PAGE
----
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The Oscars: 76th Annual Academy Awards; THE ICONOCLAST; What about Bill?; Murray doesn't play the game -- which might be how he keeps his craft fresh.
Los Angeles Times - Los Angeles, Calif.
Subjects: Nominations; Actors; Personal profiles; Motion pictures -- Lost in Translation; Academy awards
Author: Brownfield, Paul
Date: Feb 29, 2004
Start Page: E.1
Section: Sunday Calendar; Part E; Calendar Desk
Abstract (Document Summary)

No, he kept his miserable face on. Maybe it was jet lag (he'd flown in from Italy, where he was shooting his latest movie, "The Life Aquatic"). Between the new movie and promotion of "Lost in Translation," [Bill Murray] has been away from his home and family since Labor Day, something that is said to weigh on him. The PR people for "Lost in Translation" declared him unavailable for an interview in a way that suggested vast, don't-even-think-about-it unavailability. This even though "Translation," which was released quietly as a "small movie" that happened to star Bill Murray, is now being hard- sold as a Bill Murray comedy, even though the movie isn't a comedy (that scene of him losing control on the Life Cycle, while hilarious, is hardly representative of the tone of the film, which is generally deadpan and wistful).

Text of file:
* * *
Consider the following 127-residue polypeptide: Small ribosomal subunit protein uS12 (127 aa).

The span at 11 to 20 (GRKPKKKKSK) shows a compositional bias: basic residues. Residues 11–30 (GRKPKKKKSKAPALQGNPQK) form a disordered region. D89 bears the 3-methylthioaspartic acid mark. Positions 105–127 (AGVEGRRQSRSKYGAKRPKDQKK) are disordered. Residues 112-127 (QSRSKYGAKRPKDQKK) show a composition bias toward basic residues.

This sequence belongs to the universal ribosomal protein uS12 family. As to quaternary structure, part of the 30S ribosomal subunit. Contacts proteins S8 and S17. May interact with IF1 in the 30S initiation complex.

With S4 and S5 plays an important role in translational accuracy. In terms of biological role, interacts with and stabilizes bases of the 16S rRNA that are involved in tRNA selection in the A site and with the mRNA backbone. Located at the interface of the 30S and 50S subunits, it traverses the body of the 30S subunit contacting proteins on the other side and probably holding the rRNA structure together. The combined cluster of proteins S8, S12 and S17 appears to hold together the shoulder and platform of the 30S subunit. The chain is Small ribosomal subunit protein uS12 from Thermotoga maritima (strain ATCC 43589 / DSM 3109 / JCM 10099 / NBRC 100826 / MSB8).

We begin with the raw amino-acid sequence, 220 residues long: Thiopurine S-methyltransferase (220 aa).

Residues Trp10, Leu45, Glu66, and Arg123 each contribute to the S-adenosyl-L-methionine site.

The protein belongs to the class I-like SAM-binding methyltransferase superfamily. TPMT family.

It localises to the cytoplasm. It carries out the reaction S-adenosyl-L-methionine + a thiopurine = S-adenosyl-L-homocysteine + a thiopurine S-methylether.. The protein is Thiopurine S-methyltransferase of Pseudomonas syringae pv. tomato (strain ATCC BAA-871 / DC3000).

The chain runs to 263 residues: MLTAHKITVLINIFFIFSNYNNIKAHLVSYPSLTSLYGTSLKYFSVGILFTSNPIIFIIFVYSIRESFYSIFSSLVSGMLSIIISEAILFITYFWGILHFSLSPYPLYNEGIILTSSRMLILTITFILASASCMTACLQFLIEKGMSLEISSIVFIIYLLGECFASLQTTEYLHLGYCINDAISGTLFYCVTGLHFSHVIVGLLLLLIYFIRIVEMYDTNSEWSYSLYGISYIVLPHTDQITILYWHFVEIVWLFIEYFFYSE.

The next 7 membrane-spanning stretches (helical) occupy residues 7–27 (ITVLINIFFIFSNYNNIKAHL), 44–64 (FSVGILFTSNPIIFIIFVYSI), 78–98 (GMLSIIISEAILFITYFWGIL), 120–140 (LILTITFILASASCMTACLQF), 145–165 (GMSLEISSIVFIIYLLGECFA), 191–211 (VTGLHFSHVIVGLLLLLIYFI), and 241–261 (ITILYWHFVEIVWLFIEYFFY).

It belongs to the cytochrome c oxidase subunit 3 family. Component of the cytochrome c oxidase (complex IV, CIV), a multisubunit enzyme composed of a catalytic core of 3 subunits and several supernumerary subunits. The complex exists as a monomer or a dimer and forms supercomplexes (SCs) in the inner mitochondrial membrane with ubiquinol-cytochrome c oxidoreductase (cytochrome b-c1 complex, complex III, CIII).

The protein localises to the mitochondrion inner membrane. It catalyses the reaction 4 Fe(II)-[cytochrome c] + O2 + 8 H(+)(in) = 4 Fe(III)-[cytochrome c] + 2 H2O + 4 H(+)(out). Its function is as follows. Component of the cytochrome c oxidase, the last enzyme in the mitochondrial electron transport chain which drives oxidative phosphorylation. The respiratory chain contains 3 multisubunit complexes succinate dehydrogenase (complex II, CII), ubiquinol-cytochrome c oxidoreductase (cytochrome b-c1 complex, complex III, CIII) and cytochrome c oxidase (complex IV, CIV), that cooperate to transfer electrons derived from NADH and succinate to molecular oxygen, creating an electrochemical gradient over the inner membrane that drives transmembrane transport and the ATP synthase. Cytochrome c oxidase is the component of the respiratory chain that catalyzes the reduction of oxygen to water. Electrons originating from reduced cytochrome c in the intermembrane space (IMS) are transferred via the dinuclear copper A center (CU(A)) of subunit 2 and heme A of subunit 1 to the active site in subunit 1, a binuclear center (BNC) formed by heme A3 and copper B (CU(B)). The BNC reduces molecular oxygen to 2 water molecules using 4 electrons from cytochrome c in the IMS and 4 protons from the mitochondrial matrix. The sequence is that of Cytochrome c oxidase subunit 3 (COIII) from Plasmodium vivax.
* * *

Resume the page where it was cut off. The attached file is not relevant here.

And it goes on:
"I'm 40, and he's truly a god-like, iconic hero to me," [Quentin Tarantino] said of Murray. He suggested that, for a generation, Murray is to comedy what John Lennon was to pop music. He said that other stars had cut their teeth copying him. Tom Hanks was doing Bill Murray in "Bachelor Party," Tarantino said, and John Cusack was doing Murray in "The Sure Thing."

Coppola turned to screenwriter Mitch Glazer, who co-wrote "Scrooged" and has known Murray since his "SNL" days. Glazer said he sent Murray the "Translation" script and called him "every few weeks, saying, 'You need to read this.' " He bugged Murray while Coppola bugged Glazer and Murray. Eventually, Glazer brokered a dinner, in New York.

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